The deal still sees Birmingham-based Birchfield Harrier Edwards go down to the local wholesale market regularly for his boxes of bananas, but the regular funding goes towards his physio and training expenses and the agreement allows BanaBay to use Edwards’ image. In turn, Edwards makes video blogs about his training for the company’s website and he goes into schools to talk about eating healthily where he showcases BanaBay’s products.
“When choosing a brand ambassador it is important that that person is representative of our brand values,” explains Dunmore. “Mike has the determination and motivation to be an Olympic athlete and those are values we want people to associate with BanaBay too.”
Edwards, whose best jump at 2.25m is just 4cm off the qualifying height set by IAAF for Rio 2016, says it was not just a case of eating a lot of bananas that led him to BanaBay. “I wanted to take full command of my own nutrition; figuring out how much I was eating and fine tune diet my to improve my performance,” he explains.
“Bananas was one of my go-to foods and I could see BanaBay had a presence with them. It’s a new company, but, like me, they do not underestimate their potential and believe that where they are now is only temporary. It is a great partnership.”
Like many of the 60-odd athletes involved with SFS, Edwards finds the school visits, which amount to flexible, paid work they can fit around their schedules, very rewarding. The high jumper was stunned to see a group of the youngsters he had talked to at a school just a few days earlier turn out one weekend to cheer him on to win silver at the British Athletics Championships.
Aldi blazes a trail
One of the most high-profile patrons of Team GB for the Rio 2016 Olympic Games is discount retailer Aldi, which is supporting the whole team in the build up to the games as part of an integrated 18-month partnership deal that places British produce at its core.
The retailer is promoting the partnership across its range of fresh produce, including its market-leading Super 6 promotion, which sees six different pieces of fresh fruit and vegetables offered at cut-down prices every fortnight.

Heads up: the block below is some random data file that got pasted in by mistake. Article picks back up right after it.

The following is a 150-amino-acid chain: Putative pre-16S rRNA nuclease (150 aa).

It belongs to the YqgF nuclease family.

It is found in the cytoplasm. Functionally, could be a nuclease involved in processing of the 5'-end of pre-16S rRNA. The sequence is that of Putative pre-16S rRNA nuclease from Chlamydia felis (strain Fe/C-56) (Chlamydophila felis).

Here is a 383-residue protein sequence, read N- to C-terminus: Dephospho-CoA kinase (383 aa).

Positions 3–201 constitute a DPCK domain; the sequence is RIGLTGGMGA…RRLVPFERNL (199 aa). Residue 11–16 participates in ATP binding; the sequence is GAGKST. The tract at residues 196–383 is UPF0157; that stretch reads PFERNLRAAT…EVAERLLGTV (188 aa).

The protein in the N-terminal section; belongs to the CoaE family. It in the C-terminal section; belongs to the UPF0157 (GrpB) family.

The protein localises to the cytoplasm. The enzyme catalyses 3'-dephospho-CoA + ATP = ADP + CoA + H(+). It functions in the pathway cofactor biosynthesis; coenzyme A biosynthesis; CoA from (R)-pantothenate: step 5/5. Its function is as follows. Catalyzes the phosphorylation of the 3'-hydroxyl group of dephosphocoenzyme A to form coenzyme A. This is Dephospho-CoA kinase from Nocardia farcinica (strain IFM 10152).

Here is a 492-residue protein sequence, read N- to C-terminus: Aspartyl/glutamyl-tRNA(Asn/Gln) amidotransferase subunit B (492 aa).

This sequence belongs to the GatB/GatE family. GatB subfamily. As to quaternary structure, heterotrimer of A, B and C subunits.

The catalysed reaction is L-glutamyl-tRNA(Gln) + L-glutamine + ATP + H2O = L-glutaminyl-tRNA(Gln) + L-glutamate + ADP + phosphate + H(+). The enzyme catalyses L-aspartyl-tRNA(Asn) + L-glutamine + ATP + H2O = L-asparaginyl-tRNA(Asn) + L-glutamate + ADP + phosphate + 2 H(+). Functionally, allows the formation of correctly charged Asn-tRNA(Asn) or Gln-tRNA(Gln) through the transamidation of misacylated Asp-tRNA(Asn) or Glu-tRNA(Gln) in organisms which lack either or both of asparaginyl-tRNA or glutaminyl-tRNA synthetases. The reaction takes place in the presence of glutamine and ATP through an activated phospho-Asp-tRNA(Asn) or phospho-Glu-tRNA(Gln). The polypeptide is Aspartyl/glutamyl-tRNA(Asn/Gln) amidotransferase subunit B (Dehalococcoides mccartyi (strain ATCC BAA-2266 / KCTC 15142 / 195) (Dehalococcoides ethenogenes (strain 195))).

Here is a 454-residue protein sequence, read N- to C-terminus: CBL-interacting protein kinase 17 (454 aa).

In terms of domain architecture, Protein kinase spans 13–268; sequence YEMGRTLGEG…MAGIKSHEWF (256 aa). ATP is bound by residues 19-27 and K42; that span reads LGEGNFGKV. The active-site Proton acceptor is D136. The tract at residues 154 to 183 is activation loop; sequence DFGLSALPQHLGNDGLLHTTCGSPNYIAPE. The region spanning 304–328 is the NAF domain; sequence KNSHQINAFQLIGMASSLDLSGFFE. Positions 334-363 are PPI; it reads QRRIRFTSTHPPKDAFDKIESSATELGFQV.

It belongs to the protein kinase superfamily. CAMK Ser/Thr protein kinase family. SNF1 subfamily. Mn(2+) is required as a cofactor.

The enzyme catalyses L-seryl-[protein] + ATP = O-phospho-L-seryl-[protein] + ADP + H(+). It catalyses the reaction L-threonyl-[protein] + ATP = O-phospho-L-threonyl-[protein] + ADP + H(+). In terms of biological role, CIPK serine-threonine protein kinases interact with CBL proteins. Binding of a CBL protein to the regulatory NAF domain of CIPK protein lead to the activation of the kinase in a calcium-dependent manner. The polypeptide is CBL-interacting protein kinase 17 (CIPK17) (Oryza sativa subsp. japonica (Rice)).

Aldi is offering every Team GB member £25 of vouchers a month to spend in-store and estimates these could be cashed in for 81,395 bunches of bananas, 269,230 carrots, 117,966 apples, 362,068 packets of baby plum tomatoes or the same number of cucumbers.
Bill Sweeney, CEO of the BOA explains: “The support of Aldi is vital in ensuring that our athletes heading to Rio are as best prepared for the games as they can be, and feel a great wave of support knowing that the nation is with them, inspiring them to achieve great performances at Rio 2016.”
In addition, Aldi has chosen six aspiring Olympic athletes as the faces of the campaign and they are appearing in national press advertising to promote the Super 6 offer.
The six athletes are: Nicola Adams, Liam Phillips, Samantha Murray, Jack Laugher, Jade Jones and Dan Purvis, who represent boxing, BMX cycling, modern pentathlon, diving, taekwondo and gymnastics respectively.
The retailer is also supporting the BOA and Get Set, the BOA’s schools education programme, with Get Set to Eat Fresh. The initiative will champion healthy eating among 25,000 schools nationwide, providing pupils with all the materials they need to learn about nutritious foods.
Furthermore, Aldi has launched an online TV platform, The Taste Kitchen, to share the healthy, affordable diets of its six athlete ambassadors and to demonstrate how everyone can eat like an athlete to improve their mental and physical health.
The retailer’s UK managing director Tony Baines says: “Our partnership with Team GB will see us championing fresh, Great British produce and meat, which is readily available and affordable to support people in living healthy lifestyles.”
Other activity involves Aldi supporting Team GB’s Homegrown Heroes initiative, which aims to encourage the public to get behind their local Olympic hopefuls as they train hard for the chance to represent Team GB at the Rio 2016 Olympic Games. The programme will enable the public to search via an online platform for their local Homegrown Hero, leave a message of support and find out more about their favourite things to eat.
While the scale of Aldi’s support is not something within the reach of most companies in the fresh produce sector, there are certainly many other ways for brands and smaller companies to get involved.
The Olympics and Paralympics only come round once every four years and although there is plenty else going on in sport that produce companies can link up with, the buzz around the world’s greatest multi-sport event is like no other. The window of opportunity for 2016 is not open for much longer. Don’t miss out!
Anyone wishing to support Team GB or Sports for Schools, can contact us at [email protected]